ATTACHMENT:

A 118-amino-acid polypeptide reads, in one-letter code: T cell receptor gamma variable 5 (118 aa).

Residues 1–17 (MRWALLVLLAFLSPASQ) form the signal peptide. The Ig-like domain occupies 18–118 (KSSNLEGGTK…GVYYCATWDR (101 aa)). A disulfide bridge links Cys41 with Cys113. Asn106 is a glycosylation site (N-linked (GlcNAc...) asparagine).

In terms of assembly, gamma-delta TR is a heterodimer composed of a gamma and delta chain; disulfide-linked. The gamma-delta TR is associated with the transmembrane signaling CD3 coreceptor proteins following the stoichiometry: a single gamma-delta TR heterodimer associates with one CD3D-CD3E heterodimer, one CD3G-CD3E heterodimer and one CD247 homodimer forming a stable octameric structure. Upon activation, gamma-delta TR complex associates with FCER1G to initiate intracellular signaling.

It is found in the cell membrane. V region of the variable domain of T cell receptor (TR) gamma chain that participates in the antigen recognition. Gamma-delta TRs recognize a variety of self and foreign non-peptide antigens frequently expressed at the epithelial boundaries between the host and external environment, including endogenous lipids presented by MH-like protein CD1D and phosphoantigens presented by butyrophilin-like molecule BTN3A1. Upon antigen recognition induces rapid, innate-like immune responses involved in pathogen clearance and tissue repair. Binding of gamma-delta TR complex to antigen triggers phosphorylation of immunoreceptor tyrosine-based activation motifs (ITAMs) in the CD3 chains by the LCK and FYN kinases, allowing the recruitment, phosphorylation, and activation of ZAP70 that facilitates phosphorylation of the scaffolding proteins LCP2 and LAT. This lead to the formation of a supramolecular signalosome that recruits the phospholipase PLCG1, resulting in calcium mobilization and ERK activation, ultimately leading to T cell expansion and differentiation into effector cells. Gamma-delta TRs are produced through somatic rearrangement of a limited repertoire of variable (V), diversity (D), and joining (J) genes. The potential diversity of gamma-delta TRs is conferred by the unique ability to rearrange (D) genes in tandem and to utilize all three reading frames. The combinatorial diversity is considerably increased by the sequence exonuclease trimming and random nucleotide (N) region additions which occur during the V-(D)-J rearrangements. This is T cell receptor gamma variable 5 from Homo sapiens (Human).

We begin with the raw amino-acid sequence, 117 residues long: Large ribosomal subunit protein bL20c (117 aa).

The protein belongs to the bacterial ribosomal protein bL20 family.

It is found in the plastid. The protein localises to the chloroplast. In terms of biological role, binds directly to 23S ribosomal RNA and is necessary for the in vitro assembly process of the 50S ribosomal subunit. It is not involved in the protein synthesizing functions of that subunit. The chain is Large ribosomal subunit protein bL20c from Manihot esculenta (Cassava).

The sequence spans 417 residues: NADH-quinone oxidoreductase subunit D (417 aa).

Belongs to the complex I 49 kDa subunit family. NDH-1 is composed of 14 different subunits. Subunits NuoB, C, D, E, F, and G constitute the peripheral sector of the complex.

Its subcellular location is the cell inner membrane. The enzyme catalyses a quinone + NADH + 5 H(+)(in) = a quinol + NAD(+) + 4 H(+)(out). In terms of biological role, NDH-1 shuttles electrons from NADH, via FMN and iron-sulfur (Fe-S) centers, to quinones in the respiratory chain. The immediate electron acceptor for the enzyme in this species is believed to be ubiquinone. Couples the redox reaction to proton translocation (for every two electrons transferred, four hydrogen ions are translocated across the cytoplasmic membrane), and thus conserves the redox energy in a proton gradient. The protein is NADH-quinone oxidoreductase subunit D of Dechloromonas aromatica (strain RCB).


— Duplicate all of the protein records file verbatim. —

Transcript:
A 118-amino-acid polypeptide reads, in one-letter code: T cell receptor gamma variable 5 (118 aa).

Residues 1–17 (MRWALLVLLAFLSPASQ) form the signal peptide. The Ig-like domain occupies 18–118 (KSSNLEGGTK…GVYYCATWDR (101 aa)). A disulfide bridge links Cys41 with Cys113. Asn106 is a glycosylation site (N-linked (GlcNAc...) asparagine).

In terms of assembly, gamma-delta TR is a heterodimer composed of a gamma and delta chain; disulfide-linked. The gamma-delta TR is associated with the transmembrane signaling CD3 coreceptor proteins following the stoichiometry: a single gamma-delta TR heterodimer associates with one CD3D-CD3E heterodimer, one CD3G-CD3E heterodimer and one CD247 homodimer forming a stable octameric structure. Upon activation, gamma-delta TR complex associates with FCER1G to initiate intracellular signaling.

It is found in the cell membrane. V region of the variable domain of T cell receptor (TR) gamma chain that participates in the antigen recognition. Gamma-delta TRs recognize a variety of self and foreign non-peptide antigens frequently expressed at the epithelial boundaries between the host and external environment, including endogenous lipids presented by MH-like protein CD1D and phosphoantigens presented by butyrophilin-like molecule BTN3A1. Upon antigen recognition induces rapid, innate-like immune responses involved in pathogen clearance and tissue repair. Binding of gamma-delta TR complex to antigen triggers phosphorylation of immunoreceptor tyrosine-based activation motifs (ITAMs) in the CD3 chains by the LCK and FYN kinases, allowing the recruitment, phosphorylation, and activation of ZAP70 that facilitates phosphorylation of the scaffolding proteins LCP2 and LAT. This lead to the formation of a supramolecular signalosome that recruits the phospholipase PLCG1, resulting in calcium mobilization and ERK activation, ultimately leading to T cell expansion and differentiation into effector cells. Gamma-delta TRs are produced through somatic rearrangement of a limited repertoire of variable (V), diversity (D), and joining (J) genes. The potential diversity of gamma-delta TRs is conferred by the unique ability to rearrange (D) genes in tandem and to utilize all three reading frames. The combinatorial diversity is considerably increased by the sequence exonuclease trimming and random nucleotide (N) region additions which occur during the V-(D)-J rearrangements. This is T cell receptor gamma variable 5 from Homo sapiens (Human).

We begin with the raw amino-acid sequence, 117 residues long: Large ribosomal subunit protein bL20c (117 aa).

The protein belongs to the bacterial ribosomal protein bL20 family.

It is found in the plastid. The protein localises to the chloroplast. In terms of biological role, binds directly to 23S ribosomal RNA and is necessary for the in vitro assembly process of the 50S ribosomal subunit. It is not involved in the protein synthesizing functions of that subunit. The chain is Large ribosomal subunit protein bL20c from Manihot esculenta (Cassava).

The sequence spans 417 residues: NADH-quinone oxidoreductase subunit D (417 aa).

Belongs to the complex I 49 kDa subunit family. NDH-1 is composed of 14 different subunits. Subunits NuoB, C, D, E, F, and G constitute the peripheral sector of the complex.

Its subcellular location is the cell inner membrane. The enzyme catalyses a quinone + NADH + 5 H(+)(in) = a quinol + NAD(+) + 4 H(+)(out). In terms of biological role, NDH-1 shuttles electrons from NADH, via FMN and iron-sulfur (Fe-S) centers, to quinones in the respiratory chain. The immediate electron acceptor for the enzyme in this species is believed to be ubiquinone. Couples the redox reaction to proton translocation (for every two electrons transferred, four hydrogen ions are translocated across the cytoplasmic membrane), and thus conserves the redox energy in a proton gradient. The protein is NADH-quinone oxidoreductase subunit D of Dechloromonas aromatica (strain RCB).